Abstract: By exploring the themes of settler colonialism and modernity in Australian commentary about Italy’s invasion of Abyssinia in 1935, this paper sets out to consider Italy’s war in north Africa as an international crisis with significance for Australian progressive narratives about Aboriginal conditions, status and rights important to Australia’s international reputation. Thus, Australia’s role as a member of the League and a mandatory power will be read in the context of international debate about Italy, modernity, race and violence.

My case study draws from the experiences of Bessie Rischbieth, alternate delegate for Australia to the League of Nations in 1935, who observed the Abyssinian protest being made before the Assembly. Rischbieth was seemingly persuaded by Italy’s claims to the right to land and territory in the context of immigration restrictions into the United States (and we might add, in relation to Australia) and was provided evidence of slavery in Abyssinia mobilised by Italy and earlier by the Anti-Slavery Society in London in defence of the civilising influence of Europe upon a fellow (non-European) member of the League. However, Rischbieth was also an activist within liberal humanitarian networks critical of Aboriginal policy in Australia in this same era. Her responses to the crisis in African and League affairs offer some insight into the proximities between settler colonialism in Australia and the ‘race’ issues raised by the annexation of Abyssinia by Italy, and its implications for collective security and global governance.

Abstract:  Field nurses, primarily white women, encountered diverse cultures when they arrived on reservations in the American West between 1924 and 1955. Diseases were rampant, and many Native Americans had little knowledge of so-called modern medicine, frequently relying upon a combination of natural and spiritual remedies associated with various Indigenous traditions. White field nurses witnessed firsthand the devastating impact numerous illnesses had on Native Americans, and there is no doubt that the majority of the women in this study genuinely sought to relieve suffering associated with illnesses. Still, most field nurses intended to replace Indigenous curing with what they regarded as the superiority of white scientific medicine, thus assimilating Native Americans, a prominent feature of the broader settler colonial project.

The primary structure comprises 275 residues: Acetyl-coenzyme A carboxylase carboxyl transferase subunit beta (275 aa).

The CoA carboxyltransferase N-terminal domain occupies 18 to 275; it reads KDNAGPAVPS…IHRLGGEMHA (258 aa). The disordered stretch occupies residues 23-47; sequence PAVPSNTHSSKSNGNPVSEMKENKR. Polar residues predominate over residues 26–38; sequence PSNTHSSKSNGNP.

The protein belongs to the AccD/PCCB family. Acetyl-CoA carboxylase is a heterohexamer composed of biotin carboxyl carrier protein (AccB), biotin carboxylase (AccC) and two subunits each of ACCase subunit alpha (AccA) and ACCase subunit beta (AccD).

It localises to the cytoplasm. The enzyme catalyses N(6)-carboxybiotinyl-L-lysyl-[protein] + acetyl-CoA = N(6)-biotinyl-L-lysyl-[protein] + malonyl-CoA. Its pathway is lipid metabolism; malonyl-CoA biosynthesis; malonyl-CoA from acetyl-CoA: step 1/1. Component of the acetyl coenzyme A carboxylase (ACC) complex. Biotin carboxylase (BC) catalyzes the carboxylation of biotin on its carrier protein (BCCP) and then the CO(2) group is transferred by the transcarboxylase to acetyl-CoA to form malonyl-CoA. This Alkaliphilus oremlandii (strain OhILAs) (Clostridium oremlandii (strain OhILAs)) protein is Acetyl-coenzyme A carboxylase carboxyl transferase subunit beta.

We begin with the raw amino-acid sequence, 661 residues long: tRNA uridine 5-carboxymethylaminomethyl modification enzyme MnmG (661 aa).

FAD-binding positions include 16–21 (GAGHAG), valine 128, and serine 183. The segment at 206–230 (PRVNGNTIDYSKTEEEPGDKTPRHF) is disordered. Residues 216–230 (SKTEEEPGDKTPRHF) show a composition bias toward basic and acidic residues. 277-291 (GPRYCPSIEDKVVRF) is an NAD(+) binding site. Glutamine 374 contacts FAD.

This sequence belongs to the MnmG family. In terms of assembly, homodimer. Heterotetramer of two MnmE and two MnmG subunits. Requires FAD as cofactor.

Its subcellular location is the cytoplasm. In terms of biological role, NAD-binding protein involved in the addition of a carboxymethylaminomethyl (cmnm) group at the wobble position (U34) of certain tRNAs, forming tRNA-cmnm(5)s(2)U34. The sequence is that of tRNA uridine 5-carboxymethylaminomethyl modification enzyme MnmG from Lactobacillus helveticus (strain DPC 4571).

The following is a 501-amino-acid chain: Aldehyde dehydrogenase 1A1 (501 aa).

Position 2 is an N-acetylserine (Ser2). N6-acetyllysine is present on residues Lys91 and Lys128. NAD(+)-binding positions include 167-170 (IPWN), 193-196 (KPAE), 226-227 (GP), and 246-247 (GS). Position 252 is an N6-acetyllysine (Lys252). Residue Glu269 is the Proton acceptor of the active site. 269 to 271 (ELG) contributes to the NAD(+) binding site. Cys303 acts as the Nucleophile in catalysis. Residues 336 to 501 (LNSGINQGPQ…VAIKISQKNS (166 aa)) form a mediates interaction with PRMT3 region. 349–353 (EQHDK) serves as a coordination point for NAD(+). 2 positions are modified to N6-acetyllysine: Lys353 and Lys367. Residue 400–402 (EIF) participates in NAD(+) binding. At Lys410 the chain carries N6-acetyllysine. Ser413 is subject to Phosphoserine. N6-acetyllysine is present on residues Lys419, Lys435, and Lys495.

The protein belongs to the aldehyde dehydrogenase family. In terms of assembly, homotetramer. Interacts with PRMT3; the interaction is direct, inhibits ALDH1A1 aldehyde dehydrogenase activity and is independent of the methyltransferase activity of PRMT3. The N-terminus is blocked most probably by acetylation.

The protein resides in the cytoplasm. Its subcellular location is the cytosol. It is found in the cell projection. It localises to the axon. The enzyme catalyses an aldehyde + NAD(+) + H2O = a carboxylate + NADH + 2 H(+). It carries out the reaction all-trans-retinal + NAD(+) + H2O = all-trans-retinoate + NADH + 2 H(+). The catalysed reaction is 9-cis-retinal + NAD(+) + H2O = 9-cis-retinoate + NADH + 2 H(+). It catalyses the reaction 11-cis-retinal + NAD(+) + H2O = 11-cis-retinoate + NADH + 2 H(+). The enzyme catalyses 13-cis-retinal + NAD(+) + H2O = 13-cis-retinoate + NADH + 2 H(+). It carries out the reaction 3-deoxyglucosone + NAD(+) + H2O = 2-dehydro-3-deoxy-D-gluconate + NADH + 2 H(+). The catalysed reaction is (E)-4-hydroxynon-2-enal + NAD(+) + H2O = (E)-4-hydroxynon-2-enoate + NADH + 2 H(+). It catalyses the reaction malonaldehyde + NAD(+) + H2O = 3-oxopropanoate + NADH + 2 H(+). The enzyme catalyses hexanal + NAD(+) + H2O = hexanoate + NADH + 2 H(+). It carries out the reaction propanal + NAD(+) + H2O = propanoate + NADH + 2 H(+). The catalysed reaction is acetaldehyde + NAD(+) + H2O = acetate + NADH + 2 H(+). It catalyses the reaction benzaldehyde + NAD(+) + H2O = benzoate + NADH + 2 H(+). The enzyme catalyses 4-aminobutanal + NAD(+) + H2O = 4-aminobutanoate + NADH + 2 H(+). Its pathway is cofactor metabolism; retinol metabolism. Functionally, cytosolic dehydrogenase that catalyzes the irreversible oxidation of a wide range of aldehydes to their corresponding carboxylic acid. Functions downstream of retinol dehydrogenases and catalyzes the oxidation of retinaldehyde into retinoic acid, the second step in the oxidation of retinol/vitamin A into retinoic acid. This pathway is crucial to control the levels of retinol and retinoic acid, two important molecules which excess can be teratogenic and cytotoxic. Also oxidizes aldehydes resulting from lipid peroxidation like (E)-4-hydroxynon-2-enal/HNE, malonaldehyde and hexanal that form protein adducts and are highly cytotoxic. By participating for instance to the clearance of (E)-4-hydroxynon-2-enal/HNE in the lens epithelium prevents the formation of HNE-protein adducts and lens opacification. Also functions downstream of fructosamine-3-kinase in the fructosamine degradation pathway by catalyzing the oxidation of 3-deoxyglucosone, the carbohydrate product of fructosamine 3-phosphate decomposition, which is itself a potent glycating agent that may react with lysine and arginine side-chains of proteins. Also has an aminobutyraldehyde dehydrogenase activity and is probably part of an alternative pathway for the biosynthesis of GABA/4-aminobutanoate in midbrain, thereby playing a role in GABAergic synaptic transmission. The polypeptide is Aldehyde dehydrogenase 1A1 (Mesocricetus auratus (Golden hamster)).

Enriching Native American health went hand in hand with biomedical assimilation. While field nurses worked to meet the need for better healthcare, they concluded that Indigenous models were inferior to Western medicine. At the same time, many Native Americans valued traditional healing, and were slow to adopt scientific medicine. Divergent cultural perspectives toward healthcare created tension between the two groups, fostering negotiations and resistance on both sides. White nurses in this study sometimes attempted to restrain Indigenous curing while Native Americans equally drew lines designed to restrict the invasion of white medicine. Still, until the early 1940s, field nurses were more likely to employ persuasion and public health teaching to meet their objectives. World War II fostered a sense of national unity, and after the United States entered the conflict, white nurses, physicians, and even tribal councils grew increasingly likely to employ coercion and force to attain compliance with biomedicine. During the early 1950s, medical services declined, and field nurses played a less active role in managing healthcare. Simultaneously, an uneven mixture of rising Native American authority over bodily care coexisted with repressive measures aimed at containment of contagious diseases.